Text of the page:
The Building Industry Fairness and Other Legislative Amendments Act 2020 (BIFOLA) has a broad sweeping range of reforms, developed as part of the Queensland Building Plan.
With these new laws kicking in for the building and construction industry on 1 October 2020, what are the key changes for those working in service trades?
From 1 October 2020, some head contractors will be required to submit a supporting statement with payment claims they submit to a principal or developer.
Supporting statements in a snapshot:
- are only required when a head contractor engages subcontractors, and not required if their construction contract is only with a resident domestic building owner
- is a written statement – check out our supporting statement template
- must be submitted at the same time as a payment claim
- tells the principal or developer that subcontractors have all been paid, and if not, reasons why payment is outstanding
- failure to provide a supporting statement with a payment claim may attract a penalty of up to 100 penalty units for head contractors
- providing false or misleading information in a supporting statement may also attract a penalty of up to 100 penalty units.
For a principal or developer who receives a payment claim from a head contractor without a supporting statement, payment must still be made to a head contractor as per the payment schedule.
Failure to do so by the principal or developer – even without a supporting statement – is an offence as discussed below.
Find out more about supporting statements.
Non-payment of scheduled amounts
All requests for payment (payment claims) must receive a response, either by:
- making payment – if there’s an agreement between the ‘claimant’ and ‘respondent’ over the amount being claimed OR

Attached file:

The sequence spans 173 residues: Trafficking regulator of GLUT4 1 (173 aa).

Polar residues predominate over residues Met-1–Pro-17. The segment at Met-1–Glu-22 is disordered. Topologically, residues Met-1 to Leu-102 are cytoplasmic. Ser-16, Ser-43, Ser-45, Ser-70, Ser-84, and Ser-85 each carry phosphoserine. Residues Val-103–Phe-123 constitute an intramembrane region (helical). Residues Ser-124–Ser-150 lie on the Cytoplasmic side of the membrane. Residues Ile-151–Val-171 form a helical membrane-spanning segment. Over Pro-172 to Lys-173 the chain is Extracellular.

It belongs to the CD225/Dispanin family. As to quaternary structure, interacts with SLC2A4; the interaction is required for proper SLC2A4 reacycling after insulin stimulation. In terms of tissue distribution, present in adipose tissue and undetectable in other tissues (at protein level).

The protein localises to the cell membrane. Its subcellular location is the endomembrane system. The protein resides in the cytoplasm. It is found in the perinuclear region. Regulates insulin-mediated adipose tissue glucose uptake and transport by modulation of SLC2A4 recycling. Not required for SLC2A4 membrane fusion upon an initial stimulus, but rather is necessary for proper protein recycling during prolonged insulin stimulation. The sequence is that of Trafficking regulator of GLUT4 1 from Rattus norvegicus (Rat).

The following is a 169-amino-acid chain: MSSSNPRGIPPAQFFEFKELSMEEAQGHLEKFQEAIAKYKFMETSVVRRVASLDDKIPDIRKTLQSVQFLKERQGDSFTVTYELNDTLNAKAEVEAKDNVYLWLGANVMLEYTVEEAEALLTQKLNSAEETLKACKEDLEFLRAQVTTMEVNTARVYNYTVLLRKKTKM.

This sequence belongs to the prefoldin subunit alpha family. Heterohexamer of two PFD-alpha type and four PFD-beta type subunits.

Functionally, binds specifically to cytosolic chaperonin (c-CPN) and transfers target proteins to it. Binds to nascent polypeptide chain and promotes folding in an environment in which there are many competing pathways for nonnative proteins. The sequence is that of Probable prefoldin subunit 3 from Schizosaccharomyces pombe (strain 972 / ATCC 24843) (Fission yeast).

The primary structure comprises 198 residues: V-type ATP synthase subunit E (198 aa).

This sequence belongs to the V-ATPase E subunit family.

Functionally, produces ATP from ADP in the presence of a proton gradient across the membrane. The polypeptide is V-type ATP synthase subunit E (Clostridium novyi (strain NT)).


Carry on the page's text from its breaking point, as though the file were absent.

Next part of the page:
- giving a payment schedule – in instances where the respondent doesn’t intend to pay the full claimed amount or doesn’t agree with the claimed amount.
Failure by respondents to provide a payment schedule, in instances where payment of the full claimed amount is not made, became an offence under the Building Industry Fairness (Security of Payment) Act 2017 (BIF Act).
BIFOLA goes one step further by introducing a new offence for respondents who provide a payment schedule, but then fail to pay in accordance with the schedule.
Find out more about responding to payment requests.
Interstate and/or New Zealand licensees
To improve information sharing between licensing authorities, BIFOLA has introduced a number of reforms relating to QBCC licensees who also hold building licences in certain other jurisdictions.
From 1 October 2020, the QBCC may now consider whether a licensee’s interstate or New Zealand licence has been cancelled or suspended as part of the ’fit and proper’ licence requirements.
Queensland licensees must notify the QBCC if they are given an interstate or New Zealand licence or if an existing interstate or New Zealand licence is suspended or cancelled. This applies to QBCC contractor, nominee supervisor and site supervisor licences.
Failure to notify the QBCC these events can result in a maximum penalty of 20 penalty units.
Additionally, the QBCC may notify other licensing authorities in the event of a QBCC licensee having their Queensland licence:
- when a suspension ends
- when insolvency occurs.
The notification may result in further action by the interstate or New Zealand licence, which is at the discretion of that authority.
Find out more about new notification requirements regarding interstate and New Zealand licensees.